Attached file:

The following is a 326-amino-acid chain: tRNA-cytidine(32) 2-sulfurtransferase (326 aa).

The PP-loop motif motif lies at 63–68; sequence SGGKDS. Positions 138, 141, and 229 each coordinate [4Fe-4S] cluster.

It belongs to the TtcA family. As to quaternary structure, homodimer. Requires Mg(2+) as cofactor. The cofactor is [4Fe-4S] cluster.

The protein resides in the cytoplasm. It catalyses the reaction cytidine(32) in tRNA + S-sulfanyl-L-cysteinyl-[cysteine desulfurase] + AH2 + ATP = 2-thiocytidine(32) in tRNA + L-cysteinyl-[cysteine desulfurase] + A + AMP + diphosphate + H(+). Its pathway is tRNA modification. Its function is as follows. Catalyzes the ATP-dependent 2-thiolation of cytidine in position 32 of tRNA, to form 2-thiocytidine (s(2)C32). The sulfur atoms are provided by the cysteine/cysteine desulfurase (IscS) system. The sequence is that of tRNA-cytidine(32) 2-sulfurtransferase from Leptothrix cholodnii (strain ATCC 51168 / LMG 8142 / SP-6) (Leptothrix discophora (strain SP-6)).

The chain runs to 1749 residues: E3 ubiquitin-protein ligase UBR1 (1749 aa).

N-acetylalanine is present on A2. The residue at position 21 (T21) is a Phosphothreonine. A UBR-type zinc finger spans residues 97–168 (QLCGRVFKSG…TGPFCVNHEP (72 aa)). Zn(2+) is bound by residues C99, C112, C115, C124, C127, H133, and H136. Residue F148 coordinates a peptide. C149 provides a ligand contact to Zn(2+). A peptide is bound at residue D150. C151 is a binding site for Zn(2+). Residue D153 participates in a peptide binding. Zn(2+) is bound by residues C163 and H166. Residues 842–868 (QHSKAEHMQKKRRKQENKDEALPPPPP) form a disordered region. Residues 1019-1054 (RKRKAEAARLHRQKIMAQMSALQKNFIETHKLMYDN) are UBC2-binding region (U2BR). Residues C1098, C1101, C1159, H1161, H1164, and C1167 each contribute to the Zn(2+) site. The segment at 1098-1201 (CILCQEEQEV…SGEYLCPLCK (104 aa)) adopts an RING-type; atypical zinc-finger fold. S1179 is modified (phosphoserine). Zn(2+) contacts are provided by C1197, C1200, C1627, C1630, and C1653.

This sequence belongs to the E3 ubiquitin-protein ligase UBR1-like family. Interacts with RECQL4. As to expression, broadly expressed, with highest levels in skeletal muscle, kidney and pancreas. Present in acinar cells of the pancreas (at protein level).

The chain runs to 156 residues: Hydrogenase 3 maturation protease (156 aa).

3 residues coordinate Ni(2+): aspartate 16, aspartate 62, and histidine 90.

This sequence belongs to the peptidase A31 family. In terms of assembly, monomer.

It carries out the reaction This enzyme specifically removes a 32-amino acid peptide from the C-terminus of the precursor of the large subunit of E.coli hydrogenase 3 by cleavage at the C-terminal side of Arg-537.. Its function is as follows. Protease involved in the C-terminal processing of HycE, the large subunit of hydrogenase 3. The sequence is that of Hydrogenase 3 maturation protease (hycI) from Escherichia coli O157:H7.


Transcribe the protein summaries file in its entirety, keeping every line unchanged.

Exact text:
The following is a 326-amino-acid chain: tRNA-cytidine(32) 2-sulfurtransferase (326 aa).

The PP-loop motif motif lies at 63–68; sequence SGGKDS. Positions 138, 141, and 229 each coordinate [4Fe-4S] cluster.

It belongs to the TtcA family. As to quaternary structure, homodimer. Requires Mg(2+) as cofactor. The cofactor is [4Fe-4S] cluster.

The protein resides in the cytoplasm. It catalyses the reaction cytidine(32) in tRNA + S-sulfanyl-L-cysteinyl-[cysteine desulfurase] + AH2 + ATP = 2-thiocytidine(32) in tRNA + L-cysteinyl-[cysteine desulfurase] + A + AMP + diphosphate + H(+). Its pathway is tRNA modification. Its function is as follows. Catalyzes the ATP-dependent 2-thiolation of cytidine in position 32 of tRNA, to form 2-thiocytidine (s(2)C32). The sulfur atoms are provided by the cysteine/cysteine desulfurase (IscS) system. The sequence is that of tRNA-cytidine(32) 2-sulfurtransferase from Leptothrix cholodnii (strain ATCC 51168 / LMG 8142 / SP-6) (Leptothrix discophora (strain SP-6)).

The chain runs to 1749 residues: E3 ubiquitin-protein ligase UBR1 (1749 aa).

N-acetylalanine is present on A2. The residue at position 21 (T21) is a Phosphothreonine. A UBR-type zinc finger spans residues 97–168 (QLCGRVFKSG…TGPFCVNHEP (72 aa)). Zn(2+) is bound by residues C99, C112, C115, C124, C127, H133, and H136. Residue F148 coordinates a peptide. C149 provides a ligand contact to Zn(2+). A peptide is bound at residue D150. C151 is a binding site for Zn(2+). Residue D153 participates in a peptide binding. Zn(2+) is bound by residues C163 and H166. Residues 842–868 (QHSKAEHMQKKRRKQENKDEALPPPPP) form a disordered region. Residues 1019-1054 (RKRKAEAARLHRQKIMAQMSALQKNFIETHKLMYDN) are UBC2-binding region (U2BR). Residues C1098, C1101, C1159, H1161, H1164, and C1167 each contribute to the Zn(2+) site. The segment at 1098-1201 (CILCQEEQEV…SGEYLCPLCK (104 aa)) adopts an RING-type; atypical zinc-finger fold. S1179 is modified (phosphoserine). Zn(2+) contacts are provided by C1197, C1200, C1627, C1630, and C1653.

This sequence belongs to the E3 ubiquitin-protein ligase UBR1-like family. Interacts with RECQL4. As to expression, broadly expressed, with highest levels in skeletal muscle, kidney and pancreas. Present in acinar cells of the pancreas (at protein level).

The chain runs to 156 residues: Hydrogenase 3 maturation protease (156 aa).

3 residues coordinate Ni(2+): aspartate 16, aspartate 62, and histidine 90.

This sequence belongs to the peptidase A31 family. In terms of assembly, monomer.

It carries out the reaction This enzyme specifically removes a 32-amino acid peptide from the C-terminus of the precursor of the large subunit of E.coli hydrogenase 3 by cleavage at the C-terminal side of Arg-537.. Its function is as follows. Protease involved in the C-terminal processing of HycE, the large subunit of hydrogenase 3. The sequence is that of Hydrogenase 3 maturation protease (hycI) from Escherichia coli O157:H7.